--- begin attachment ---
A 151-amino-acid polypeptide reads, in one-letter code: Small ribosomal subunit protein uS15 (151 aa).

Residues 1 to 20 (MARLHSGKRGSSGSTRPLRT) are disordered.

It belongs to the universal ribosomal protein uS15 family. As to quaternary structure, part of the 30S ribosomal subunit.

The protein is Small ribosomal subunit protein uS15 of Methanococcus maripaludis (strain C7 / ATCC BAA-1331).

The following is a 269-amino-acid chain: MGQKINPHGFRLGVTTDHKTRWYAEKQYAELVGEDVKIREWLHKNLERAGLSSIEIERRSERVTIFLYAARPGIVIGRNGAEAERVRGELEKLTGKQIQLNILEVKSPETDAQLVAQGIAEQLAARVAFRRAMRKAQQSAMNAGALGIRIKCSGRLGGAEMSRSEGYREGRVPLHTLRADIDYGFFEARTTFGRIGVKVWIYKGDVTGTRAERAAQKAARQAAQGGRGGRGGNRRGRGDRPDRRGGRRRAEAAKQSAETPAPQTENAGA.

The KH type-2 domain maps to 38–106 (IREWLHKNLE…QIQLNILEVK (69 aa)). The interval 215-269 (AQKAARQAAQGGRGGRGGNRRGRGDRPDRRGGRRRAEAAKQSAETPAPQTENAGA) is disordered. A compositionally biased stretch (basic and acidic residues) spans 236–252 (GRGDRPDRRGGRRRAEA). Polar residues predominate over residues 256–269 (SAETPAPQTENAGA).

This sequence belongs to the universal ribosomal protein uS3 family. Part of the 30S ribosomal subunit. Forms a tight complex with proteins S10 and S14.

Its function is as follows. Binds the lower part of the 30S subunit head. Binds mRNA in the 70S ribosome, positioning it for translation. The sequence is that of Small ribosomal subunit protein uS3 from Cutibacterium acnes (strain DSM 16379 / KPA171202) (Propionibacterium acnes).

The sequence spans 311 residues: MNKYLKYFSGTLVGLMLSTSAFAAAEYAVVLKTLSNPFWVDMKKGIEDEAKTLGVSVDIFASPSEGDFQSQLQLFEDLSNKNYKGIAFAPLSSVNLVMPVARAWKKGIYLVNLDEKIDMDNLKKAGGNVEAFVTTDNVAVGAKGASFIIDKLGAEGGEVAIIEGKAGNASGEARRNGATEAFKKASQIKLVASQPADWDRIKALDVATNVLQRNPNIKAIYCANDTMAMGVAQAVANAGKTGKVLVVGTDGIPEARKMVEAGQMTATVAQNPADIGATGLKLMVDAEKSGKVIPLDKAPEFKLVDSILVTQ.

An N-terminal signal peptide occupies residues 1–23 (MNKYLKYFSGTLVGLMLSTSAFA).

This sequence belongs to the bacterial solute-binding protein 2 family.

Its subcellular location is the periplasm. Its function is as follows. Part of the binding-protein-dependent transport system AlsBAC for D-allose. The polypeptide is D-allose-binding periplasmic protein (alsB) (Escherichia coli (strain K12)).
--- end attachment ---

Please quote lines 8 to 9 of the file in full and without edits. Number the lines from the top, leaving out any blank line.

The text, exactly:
Its function is as follows. Binds the lower part of the 30S subunit head. Binds mRNA in the 70S ribosome, positioning it for translation. The sequence is that of Small ribosomal subunit protein uS3 from Cutibacterium acnes (strain DSM 16379 / KPA171202) (Propionibacterium acnes).

The sequence spans 311 residues: MNKYLKYFSGTLVGLMLSTSAFAAAEYAVVLKTLSNPFWVDMKKGIEDEAKTLGVSVDIFASPSEGDFQSQLQLFEDLSNKNYKGIAFAPLSSVNLVMPVARAWKKGIYLVNLDEKIDMDNLKKAGGNVEAFVTTDNVAVGAKGASFIIDKLGAEGGEVAIIEGKAGNASGEARRNGATEAFKKASQIKLVASQPADWDRIKALDVATNVLQRNPNIKAIYCANDTMAMGVAQAVANAGKTGKVLVVGTDGIPEARKMVEAGQMTATVAQNPADIGATGLKLMVDAEKSGKVIPLDKAPEFKLVDSILVTQ.